Muksolma, [Solovetsky Islands] October 27, 1924
What’s the matter, friend, that you don’t answer? Back in early August I received a postcard from you which I immediately answered. And since then I haven’t heard a thing from you. This just won’t do. Or maybe my letter just didn’t reach you? Really there wasn’t anything in it which would cause our censors to hold it up. In any case, I expected you to let me know about yourself in more detail. In my last letter I asked you a whole bunch of questions about what life is like in Chicago nowadays and about the new people there. I also asked how you returned, what sort of adventures you had. And regarding Klara, I wanted to find out how she got out of Japan – when and under what circumstances. When you get around to answering, don’t forget to write about all this.
Concerning myself, I can mention that on January 5 my current term will end; accordingly, by the end of November I am to be transferred to finish the rest of my sentence in the town of Kem, where there is a branch of our camp. This letter of mine, if it travels at a normal speed, will reach you in the middle or latter half of November. Taking this into consideration, I want to propose to the following. You wrote that you and Klara wanted to send me a parcel or money. It’s not a good idea to send parcels here, friends, because there’s duty to be paid on every little thing. It’s best to send money. The more the better, because there’s a few of us here. My proposal is this: collect as much money as you can and send it soon enough that it will arrive in Kem not later than the end of January or beginning of February. The address is: Kem, Karelia oblast, camp, political prisoner Vera Kevrik. Don’t forget, Boris, and if I’m no longer in Kem by the time the money arrives, it doesn’t matter: it’s still very necessary.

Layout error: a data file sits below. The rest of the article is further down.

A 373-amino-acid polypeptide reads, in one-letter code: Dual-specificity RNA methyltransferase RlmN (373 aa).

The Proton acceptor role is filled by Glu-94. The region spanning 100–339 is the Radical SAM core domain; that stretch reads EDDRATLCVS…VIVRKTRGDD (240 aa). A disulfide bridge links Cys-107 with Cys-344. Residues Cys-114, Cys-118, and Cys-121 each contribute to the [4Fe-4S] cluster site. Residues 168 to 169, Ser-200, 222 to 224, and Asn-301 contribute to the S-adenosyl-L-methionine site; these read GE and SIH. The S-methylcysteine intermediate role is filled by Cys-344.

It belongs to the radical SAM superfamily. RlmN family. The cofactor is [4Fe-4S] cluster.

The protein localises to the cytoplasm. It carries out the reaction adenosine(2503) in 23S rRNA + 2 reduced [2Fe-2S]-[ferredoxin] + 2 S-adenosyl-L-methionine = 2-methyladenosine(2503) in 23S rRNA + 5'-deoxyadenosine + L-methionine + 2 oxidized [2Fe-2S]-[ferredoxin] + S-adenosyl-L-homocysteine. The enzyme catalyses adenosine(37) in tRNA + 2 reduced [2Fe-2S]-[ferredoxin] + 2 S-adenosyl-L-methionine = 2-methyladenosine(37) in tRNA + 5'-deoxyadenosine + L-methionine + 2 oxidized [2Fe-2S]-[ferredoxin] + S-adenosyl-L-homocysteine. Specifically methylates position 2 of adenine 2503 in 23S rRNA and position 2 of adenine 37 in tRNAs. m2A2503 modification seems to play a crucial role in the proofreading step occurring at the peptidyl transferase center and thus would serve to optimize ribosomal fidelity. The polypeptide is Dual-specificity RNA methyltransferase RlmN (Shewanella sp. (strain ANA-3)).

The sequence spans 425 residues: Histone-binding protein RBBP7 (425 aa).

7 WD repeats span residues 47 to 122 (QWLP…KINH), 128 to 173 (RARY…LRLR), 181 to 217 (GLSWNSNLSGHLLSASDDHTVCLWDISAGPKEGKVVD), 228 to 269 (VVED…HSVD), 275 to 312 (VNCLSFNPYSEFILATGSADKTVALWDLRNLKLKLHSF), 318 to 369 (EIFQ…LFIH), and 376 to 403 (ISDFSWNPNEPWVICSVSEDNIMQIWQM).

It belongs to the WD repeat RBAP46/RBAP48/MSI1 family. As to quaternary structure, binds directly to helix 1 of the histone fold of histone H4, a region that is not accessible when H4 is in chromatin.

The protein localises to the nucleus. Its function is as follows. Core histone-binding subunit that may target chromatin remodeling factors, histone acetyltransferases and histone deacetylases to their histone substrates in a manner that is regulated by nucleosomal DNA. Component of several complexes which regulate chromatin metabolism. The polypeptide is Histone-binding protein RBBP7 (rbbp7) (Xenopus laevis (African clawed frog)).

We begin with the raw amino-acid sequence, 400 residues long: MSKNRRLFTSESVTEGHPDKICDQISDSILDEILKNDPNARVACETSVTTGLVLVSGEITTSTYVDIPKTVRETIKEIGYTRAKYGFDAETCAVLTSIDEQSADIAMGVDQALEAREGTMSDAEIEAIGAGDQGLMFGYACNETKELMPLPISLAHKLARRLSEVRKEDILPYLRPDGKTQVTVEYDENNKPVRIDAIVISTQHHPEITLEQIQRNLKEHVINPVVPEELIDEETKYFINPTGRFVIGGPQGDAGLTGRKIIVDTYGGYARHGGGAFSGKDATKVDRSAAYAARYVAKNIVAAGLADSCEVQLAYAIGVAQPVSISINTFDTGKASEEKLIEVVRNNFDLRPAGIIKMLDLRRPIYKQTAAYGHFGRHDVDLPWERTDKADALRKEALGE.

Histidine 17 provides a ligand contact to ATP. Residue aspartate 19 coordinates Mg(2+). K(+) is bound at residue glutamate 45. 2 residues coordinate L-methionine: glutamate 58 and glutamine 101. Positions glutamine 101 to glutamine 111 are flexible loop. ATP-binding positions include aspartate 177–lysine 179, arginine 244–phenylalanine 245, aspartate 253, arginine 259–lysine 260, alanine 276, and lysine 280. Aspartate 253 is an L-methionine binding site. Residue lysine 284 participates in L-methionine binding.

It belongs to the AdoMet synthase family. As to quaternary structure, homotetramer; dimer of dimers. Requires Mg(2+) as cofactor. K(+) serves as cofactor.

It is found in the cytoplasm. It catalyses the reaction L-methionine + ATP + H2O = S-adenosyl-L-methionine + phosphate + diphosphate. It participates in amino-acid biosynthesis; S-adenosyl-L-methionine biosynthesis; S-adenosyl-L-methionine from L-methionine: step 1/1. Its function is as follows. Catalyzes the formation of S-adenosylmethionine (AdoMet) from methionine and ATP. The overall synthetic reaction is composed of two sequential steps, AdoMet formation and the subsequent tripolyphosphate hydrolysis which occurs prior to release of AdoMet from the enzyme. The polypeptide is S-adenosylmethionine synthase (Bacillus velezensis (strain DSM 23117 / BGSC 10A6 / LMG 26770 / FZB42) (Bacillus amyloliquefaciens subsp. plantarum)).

I’ve had some correspondence with Vanya – the poor fellow is getting worse. It’s possible I’ll soon end up in his situation. Your namesake Boris, who also used to live in Chicago and was a fanatical IWW, together with Yefim were settled not long ago in Turkestan. Some other acquaintances have been settled even farther away in Siberia. I was sick recently, but am better now. I heard that Erman has been spreading all sorts of filth in your circles. What a swine! This is taking a toll on Mark’s health.
Well, good-bye friends. Don’t forget. Greetings to all my Russian, Jewish and American friends. Keep your spirits up.
Answer promptly. Klara, write me about yourself and also about Wilma.
Translator’s Notes: The letter was written to Boris Yelensky. Mentioned in the letter are fellow prisoners/exiles Vanya Charin, Boris Klichevsky, Yefim Dolinsky, and Vera Kevrik. “Klara” may refer to Klara Chornaya, a colleague of Yelensky’s in the Odessa group he belonged to. They left the USSR together in 1922. Don’t know about “Wilma” (Yelensky’s wife’s name was Bessie and their son was Leon). “Erman” may refer to the “anarcho-bolshevik” Herman Sandomirsky. He was sent abroad in 1922 to convince anarchists to support the USSR and created quite a stir in Germany and Italy, with Voline and Malatesta attacking him in the anarchist press.
From: IISG, Boris Yelensky Papers, folder 61. Translated by: Malcolm Archibald.